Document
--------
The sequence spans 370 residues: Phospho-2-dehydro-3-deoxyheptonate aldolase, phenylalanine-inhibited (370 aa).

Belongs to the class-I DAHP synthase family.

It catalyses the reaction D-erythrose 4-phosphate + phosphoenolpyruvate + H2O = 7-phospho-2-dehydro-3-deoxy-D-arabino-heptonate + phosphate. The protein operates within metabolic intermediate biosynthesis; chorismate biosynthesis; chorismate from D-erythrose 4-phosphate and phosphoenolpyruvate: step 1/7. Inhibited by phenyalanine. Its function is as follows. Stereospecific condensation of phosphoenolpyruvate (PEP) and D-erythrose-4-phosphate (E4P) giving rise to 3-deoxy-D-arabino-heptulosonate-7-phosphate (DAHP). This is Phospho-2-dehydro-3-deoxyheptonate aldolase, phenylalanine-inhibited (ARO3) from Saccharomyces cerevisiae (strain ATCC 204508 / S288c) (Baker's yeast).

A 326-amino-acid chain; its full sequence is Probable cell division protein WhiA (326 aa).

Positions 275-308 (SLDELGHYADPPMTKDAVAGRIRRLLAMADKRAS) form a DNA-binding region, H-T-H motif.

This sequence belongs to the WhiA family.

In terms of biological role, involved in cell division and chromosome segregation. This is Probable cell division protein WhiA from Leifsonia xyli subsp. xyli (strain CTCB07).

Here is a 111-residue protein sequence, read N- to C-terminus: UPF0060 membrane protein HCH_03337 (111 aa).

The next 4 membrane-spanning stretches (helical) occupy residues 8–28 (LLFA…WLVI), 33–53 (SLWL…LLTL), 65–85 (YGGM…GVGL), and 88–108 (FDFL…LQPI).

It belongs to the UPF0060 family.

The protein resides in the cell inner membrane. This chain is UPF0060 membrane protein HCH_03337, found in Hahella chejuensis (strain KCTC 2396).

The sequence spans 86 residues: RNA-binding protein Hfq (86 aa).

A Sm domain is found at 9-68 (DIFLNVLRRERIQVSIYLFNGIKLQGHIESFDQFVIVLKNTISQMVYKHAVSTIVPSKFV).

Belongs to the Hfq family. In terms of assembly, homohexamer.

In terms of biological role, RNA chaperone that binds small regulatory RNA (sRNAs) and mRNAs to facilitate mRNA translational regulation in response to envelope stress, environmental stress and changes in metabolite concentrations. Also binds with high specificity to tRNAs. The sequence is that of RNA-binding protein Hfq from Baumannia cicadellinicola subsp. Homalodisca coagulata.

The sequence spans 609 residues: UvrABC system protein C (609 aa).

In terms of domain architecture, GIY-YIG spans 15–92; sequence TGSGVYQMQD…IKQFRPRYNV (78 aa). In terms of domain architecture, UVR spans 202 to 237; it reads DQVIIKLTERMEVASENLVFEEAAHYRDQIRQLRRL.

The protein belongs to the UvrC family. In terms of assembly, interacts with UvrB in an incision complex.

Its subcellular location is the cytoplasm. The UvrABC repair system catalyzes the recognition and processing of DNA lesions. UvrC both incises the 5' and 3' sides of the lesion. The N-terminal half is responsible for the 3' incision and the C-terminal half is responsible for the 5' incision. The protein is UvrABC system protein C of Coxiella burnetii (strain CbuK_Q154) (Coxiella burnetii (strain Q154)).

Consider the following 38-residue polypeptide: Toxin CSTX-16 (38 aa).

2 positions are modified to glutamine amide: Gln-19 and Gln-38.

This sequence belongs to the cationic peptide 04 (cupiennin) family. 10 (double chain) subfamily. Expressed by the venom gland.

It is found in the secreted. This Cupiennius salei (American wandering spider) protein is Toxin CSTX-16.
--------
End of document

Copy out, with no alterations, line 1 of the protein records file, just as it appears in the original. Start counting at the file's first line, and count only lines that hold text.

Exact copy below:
The sequence spans 370 residues: Phospho-2-dehydro-3-deoxyheptonate aldolase, phenylalanine-inhibited (370 aa).